Oden is currently being pursued by six different teams, the Mavericks, the Hawks, the Pelicans, the Spurs, the Heat, and the Kings.  Each of these teams has a unique reason for wanting him, and it would appear that Oden would fit in on every single one of these teams rosters.  Ultimately, all of these teams are hoping that Oden can be at least close to what he was when he was drafted, however if he's not it will cost them little to sign him and should be seen as a low risk/high reward investment.

The Mavericks have been desperately trying, and failing, to woo a marquee free agent to Dallas for the last few years.  They were unable to sign Deron Williams, unable to snag Chris Paul, and most recently unable to land Dwight Howard.  Oden is not a marquee player, let me set that straight before anyone thinks that's what I'm suggesting.  He is however, someone who, if healthy should be immediately able to contribute.  Dallas missed the playoffs last year for the first time since the 99/00 season.  The Mavericks had quite a few problems with their roster this past year, but perhaps the most glaring is front court depth.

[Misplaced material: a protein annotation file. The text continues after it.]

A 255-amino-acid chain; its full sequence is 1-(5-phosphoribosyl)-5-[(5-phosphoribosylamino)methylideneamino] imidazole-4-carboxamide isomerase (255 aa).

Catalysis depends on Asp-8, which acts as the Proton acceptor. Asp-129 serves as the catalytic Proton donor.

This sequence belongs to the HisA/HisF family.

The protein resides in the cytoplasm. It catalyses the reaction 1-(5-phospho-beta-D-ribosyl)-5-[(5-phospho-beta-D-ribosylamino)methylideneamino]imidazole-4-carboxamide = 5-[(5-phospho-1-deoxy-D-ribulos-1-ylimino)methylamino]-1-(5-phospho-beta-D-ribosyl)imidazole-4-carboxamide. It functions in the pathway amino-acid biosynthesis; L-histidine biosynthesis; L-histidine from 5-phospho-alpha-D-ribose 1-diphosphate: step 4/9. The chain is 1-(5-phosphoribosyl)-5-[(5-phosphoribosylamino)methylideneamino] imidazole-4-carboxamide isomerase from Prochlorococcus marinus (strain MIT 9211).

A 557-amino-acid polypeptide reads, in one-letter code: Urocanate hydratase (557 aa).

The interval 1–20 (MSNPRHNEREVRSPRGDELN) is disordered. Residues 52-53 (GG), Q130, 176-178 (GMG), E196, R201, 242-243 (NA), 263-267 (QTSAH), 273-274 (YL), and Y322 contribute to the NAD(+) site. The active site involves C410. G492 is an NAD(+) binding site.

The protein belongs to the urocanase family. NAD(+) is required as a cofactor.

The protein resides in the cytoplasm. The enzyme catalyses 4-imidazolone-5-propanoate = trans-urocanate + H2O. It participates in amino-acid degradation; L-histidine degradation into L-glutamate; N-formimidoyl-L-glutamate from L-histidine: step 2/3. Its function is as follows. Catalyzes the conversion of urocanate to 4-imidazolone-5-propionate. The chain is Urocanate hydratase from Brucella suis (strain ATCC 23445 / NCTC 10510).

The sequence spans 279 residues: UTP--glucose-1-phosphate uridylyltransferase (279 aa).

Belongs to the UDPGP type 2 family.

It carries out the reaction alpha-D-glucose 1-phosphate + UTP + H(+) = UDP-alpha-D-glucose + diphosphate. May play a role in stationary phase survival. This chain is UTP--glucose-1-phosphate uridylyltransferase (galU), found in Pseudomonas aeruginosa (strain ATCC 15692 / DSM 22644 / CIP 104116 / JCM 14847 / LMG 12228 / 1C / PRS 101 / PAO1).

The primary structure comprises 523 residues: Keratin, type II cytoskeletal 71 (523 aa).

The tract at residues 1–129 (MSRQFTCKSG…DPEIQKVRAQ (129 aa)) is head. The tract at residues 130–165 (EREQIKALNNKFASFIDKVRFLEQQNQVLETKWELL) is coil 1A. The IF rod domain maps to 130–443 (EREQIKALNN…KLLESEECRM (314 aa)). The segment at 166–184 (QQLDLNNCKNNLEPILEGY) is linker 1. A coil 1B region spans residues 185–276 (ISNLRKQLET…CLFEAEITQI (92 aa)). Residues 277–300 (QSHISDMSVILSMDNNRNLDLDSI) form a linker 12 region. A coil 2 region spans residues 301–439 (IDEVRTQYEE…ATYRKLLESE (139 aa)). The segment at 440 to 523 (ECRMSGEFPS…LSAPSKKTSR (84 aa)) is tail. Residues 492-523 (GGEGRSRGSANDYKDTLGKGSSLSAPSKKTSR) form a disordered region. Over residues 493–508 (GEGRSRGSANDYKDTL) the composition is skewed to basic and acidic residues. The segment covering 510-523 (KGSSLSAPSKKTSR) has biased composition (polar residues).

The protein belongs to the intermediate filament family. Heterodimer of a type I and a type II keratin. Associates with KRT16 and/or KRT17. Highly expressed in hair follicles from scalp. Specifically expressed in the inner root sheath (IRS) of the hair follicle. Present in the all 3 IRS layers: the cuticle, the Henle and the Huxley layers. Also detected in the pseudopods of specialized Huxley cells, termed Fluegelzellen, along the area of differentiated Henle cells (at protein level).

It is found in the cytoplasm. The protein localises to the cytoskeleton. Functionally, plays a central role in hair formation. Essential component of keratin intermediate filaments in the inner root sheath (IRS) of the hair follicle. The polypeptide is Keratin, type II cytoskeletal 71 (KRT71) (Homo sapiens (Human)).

The Mavs just recently signed center Samuel Dalembert, who is by all accounts serviceable, but if healthy, Oden would certainly be an upgrade.  Mark Cuban is a businessman, and a damn good one at that.  Cuban knows that if he can sign Oden for relatively cheap, and Oden ends up playing at a high level than this is definitely a minor risk worth taking.  Dallas is definitely an intriguing destination, and I would not be surprised to see Oden sign there in any capacity.